Thicker walls, not thicker sweaters recommended for warmth in new Vancouver construction report

The construction of townhouses and buildings under six storeys is the focus of a staff report recommending updates to the city's building bylaw in a bid to lower energy use and greenhouse gas consumption.

The goal is to reduce energy consumption by super-insulating units that can still use typical fuels

The Heights, at 388 Skeena St., is one of two Vancouver complexes already being built to be super-insulated and easier to keep warm. (Christer Waara/CBC )

The construction of townhouses and buildings under six storeys is the focus of a staff report recommending updates to the city's building bylaw in order to lower energy use and greenhouse gas consumption.  

"The updates are envelope focused, meaning walls, windows, doors and roofs as opposed to fuel focused," said Chris Higgins, green building planner with the city of Vancouver. 

The report recommends that the current width of outside walls be increased by an inch-and-a-half so more insulation can be added to the structure. 

The proposal is part of the city's plan to eliminate greenhouse gas emissions from new constructions by 2030.

Cost of super-insulating 

The cost to super-insulate new residential complexes will range between $2 and $4.08 per square foot depending on what construction technique is used, according to Higgins. 

"The average construction is an additional $3.50 per square foot," he said.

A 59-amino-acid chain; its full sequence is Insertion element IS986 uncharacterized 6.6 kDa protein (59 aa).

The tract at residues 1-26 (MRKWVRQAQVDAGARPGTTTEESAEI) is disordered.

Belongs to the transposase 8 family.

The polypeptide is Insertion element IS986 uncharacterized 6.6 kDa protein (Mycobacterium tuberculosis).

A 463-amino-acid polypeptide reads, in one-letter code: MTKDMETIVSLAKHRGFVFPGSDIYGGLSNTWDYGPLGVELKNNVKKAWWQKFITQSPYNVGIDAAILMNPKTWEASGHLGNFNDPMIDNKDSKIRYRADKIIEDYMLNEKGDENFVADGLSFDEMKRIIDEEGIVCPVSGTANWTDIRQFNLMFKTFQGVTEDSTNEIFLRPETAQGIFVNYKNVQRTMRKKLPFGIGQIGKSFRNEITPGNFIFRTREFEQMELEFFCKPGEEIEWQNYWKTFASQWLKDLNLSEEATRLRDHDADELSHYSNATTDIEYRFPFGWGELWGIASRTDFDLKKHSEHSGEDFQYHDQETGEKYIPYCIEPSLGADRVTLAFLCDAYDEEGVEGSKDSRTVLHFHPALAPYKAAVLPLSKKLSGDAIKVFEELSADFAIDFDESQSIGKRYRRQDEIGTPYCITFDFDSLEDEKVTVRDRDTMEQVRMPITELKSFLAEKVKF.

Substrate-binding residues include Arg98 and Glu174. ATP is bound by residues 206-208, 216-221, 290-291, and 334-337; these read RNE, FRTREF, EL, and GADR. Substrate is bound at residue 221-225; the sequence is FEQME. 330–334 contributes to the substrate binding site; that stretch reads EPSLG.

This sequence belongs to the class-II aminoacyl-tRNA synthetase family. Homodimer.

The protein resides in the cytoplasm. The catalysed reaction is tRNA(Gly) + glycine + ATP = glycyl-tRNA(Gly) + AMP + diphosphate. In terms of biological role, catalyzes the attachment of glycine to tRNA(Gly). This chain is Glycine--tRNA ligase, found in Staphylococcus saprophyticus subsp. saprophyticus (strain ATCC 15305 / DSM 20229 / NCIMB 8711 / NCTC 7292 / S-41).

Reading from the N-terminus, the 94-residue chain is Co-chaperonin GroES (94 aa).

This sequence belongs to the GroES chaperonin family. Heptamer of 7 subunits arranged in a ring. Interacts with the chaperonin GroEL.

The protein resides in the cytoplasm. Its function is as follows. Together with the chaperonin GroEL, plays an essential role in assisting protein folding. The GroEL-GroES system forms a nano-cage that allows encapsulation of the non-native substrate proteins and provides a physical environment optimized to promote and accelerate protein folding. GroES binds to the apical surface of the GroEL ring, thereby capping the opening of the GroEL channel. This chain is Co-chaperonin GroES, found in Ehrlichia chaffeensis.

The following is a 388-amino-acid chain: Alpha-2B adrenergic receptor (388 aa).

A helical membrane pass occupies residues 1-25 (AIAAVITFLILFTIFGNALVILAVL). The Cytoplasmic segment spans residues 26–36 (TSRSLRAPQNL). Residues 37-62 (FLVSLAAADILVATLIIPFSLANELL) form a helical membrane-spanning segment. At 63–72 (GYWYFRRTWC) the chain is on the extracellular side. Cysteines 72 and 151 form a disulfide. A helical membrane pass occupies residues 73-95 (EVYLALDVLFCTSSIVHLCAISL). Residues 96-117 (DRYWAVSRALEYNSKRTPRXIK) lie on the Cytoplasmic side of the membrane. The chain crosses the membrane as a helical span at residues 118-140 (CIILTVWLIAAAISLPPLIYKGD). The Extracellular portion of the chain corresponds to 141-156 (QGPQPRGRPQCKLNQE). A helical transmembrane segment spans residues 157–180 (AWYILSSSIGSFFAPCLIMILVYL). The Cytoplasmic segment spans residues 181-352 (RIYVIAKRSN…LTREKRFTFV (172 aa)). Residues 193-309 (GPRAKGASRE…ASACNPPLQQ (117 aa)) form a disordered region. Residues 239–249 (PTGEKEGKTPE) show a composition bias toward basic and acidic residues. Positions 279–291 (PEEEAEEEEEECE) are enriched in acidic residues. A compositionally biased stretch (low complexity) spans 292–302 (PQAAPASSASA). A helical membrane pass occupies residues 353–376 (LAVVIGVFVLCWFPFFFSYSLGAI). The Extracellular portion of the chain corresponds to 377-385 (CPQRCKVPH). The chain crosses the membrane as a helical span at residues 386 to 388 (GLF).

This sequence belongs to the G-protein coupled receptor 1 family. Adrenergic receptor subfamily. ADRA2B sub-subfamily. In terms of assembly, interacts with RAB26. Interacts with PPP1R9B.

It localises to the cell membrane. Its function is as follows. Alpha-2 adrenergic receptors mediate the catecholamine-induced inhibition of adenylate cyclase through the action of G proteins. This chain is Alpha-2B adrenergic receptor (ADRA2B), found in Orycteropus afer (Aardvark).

But, he says, savings by homeowners or tenants will pay off in the long run. 

"The energy use reductions will save occupants a minimum $10 a month," said Higgins. 

The city's green building manager Sean Pander says paying more to build super-insulated units won't hamper housing affordability. 

"Sale price is not related to the cost of producing a good product. Sale price relates to what the market is willing to pay for it," said Pander. 

Even if the sale price of these units went up because of the cost of building thicker walls, Pander says, the utility savings would be greater than that incremental cost. 

"The homeowner or the renter moving in would save money from the day they move in," he said. 

The Heights is aiming for passive house certification which is an international standard of energy efficiency. (Christer Waara/CBC)

Already building 

Peak Construction is already putting up two buildings in Vancouver that will be more energy sufficient. 

"We're being asked every day to look at more projects that are super-insulated or very energy efficient and sustainable," said Doug Wilson of Peak Construction. 

"It doesn't rely on a lot of high tech systems. It's just very good insulation, very good windows and very good roofing." 

The report is scheduled to go to city council on Feb. 7. 

If approved, the recommendations would be implemented in March 2018.